Throughout the course of the Mexican-American War, General Winfield Scott was increasingly becoming a hero to Americans. While many Americans looked at Scott’s actions and could only admire him, one man took action to ensure Scott would not have a pristine reputation. That man was President James Polk.
Winfield Scott was “one of the greatest soldiers the United States Army has ever produced,” fighting in the War of 1812, the Mexican-American War, and the Civil War. Daniel Walker Howe, What Hath God Wrought: Transformation of America, 1815-1848, 778.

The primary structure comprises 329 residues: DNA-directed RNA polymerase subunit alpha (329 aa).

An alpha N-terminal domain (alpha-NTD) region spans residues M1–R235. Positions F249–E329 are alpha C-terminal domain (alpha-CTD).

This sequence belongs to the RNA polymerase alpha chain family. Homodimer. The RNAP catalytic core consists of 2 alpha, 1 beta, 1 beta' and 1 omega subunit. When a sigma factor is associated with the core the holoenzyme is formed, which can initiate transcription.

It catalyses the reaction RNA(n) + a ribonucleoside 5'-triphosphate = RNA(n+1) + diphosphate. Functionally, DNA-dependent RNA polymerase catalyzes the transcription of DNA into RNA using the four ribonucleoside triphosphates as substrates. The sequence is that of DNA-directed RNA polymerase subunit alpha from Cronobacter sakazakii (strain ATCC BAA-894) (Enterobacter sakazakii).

President James Polk, at the outbreak of the Mexican-American War, was concerned about the ramifications of a significant, drawn-out conflict. He was aware that a Whig military hero could emerge, just as William Henry Harrison had. See Daniel Walker Howe, What Hath God Wrought: Transformation of America, 1815-1848, 750.